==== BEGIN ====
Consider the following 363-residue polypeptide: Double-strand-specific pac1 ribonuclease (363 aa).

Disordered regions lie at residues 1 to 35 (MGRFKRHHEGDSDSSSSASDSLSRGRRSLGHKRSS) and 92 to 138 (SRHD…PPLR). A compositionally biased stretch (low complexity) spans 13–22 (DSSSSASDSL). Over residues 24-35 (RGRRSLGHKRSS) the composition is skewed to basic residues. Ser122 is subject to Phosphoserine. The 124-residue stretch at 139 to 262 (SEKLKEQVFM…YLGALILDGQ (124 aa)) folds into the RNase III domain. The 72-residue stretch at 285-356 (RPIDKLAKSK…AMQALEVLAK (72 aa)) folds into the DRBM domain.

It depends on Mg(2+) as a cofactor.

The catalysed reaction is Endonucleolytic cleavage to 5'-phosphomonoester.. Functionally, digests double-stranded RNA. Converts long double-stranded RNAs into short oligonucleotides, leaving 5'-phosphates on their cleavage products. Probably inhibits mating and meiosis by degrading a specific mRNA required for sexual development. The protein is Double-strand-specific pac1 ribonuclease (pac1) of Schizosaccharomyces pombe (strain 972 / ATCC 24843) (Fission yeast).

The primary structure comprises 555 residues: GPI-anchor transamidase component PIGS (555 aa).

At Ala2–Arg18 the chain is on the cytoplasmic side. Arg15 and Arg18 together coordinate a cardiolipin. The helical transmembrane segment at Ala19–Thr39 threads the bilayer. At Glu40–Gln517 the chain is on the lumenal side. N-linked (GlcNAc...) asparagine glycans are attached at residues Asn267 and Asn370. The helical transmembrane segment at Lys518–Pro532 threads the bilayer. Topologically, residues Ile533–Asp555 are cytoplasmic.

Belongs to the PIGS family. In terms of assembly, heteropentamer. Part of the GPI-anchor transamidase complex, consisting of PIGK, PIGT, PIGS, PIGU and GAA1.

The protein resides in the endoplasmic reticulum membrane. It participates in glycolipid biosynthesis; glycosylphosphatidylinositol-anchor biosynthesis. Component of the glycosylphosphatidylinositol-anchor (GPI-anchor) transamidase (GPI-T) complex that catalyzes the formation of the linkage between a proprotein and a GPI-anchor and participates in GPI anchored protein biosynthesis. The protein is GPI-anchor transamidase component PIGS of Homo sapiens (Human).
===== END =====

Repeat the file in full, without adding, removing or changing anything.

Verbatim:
Consider the following 363-residue polypeptide: Double-strand-specific pac1 ribonuclease (363 aa).

Disordered regions lie at residues 1 to 35 (MGRFKRHHEGDSDSSSSASDSLSRGRRSLGHKRSS) and 92 to 138 (SRHD…PPLR). A compositionally biased stretch (low complexity) spans 13–22 (DSSSSASDSL). Over residues 24-35 (RGRRSLGHKRSS) the composition is skewed to basic residues. Ser122 is subject to Phosphoserine. The 124-residue stretch at 139 to 262 (SEKLKEQVFM…YLGALILDGQ (124 aa)) folds into the RNase III domain. The 72-residue stretch at 285-356 (RPIDKLAKSK…AMQALEVLAK (72 aa)) folds into the DRBM domain.

It depends on Mg(2+) as a cofactor.

The catalysed reaction is Endonucleolytic cleavage to 5'-phosphomonoester.. Functionally, digests double-stranded RNA. Converts long double-stranded RNAs into short oligonucleotides, leaving 5'-phosphates on their cleavage products. Probably inhibits mating and meiosis by degrading a specific mRNA required for sexual development. The protein is Double-strand-specific pac1 ribonuclease (pac1) of Schizosaccharomyces pombe (strain 972 / ATCC 24843) (Fission yeast).

The primary structure comprises 555 residues: GPI-anchor transamidase component PIGS (555 aa).

At Ala2–Arg18 the chain is on the cytoplasmic side. Arg15 and Arg18 together coordinate a cardiolipin. The helical transmembrane segment at Ala19–Thr39 threads the bilayer. At Glu40–Gln517 the chain is on the lumenal side. N-linked (GlcNAc...) asparagine glycans are attached at residues Asn267 and Asn370. The helical transmembrane segment at Lys518–Pro532 threads the bilayer. Topologically, residues Ile533–Asp555 are cytoplasmic.

Belongs to the PIGS family. In terms of assembly, heteropentamer. Part of the GPI-anchor transamidase complex, consisting of PIGK, PIGT, PIGS, PIGU and GAA1.

The protein resides in the endoplasmic reticulum membrane. It participates in glycolipid biosynthesis; glycosylphosphatidylinositol-anchor biosynthesis. Component of the glycosylphosphatidylinositol-anchor (GPI-anchor) transamidase (GPI-T) complex that catalyzes the formation of the linkage between a proprotein and a GPI-anchor and participates in GPI anchored protein biosynthesis. The protein is GPI-anchor transamidase component PIGS of Homo sapiens (Human).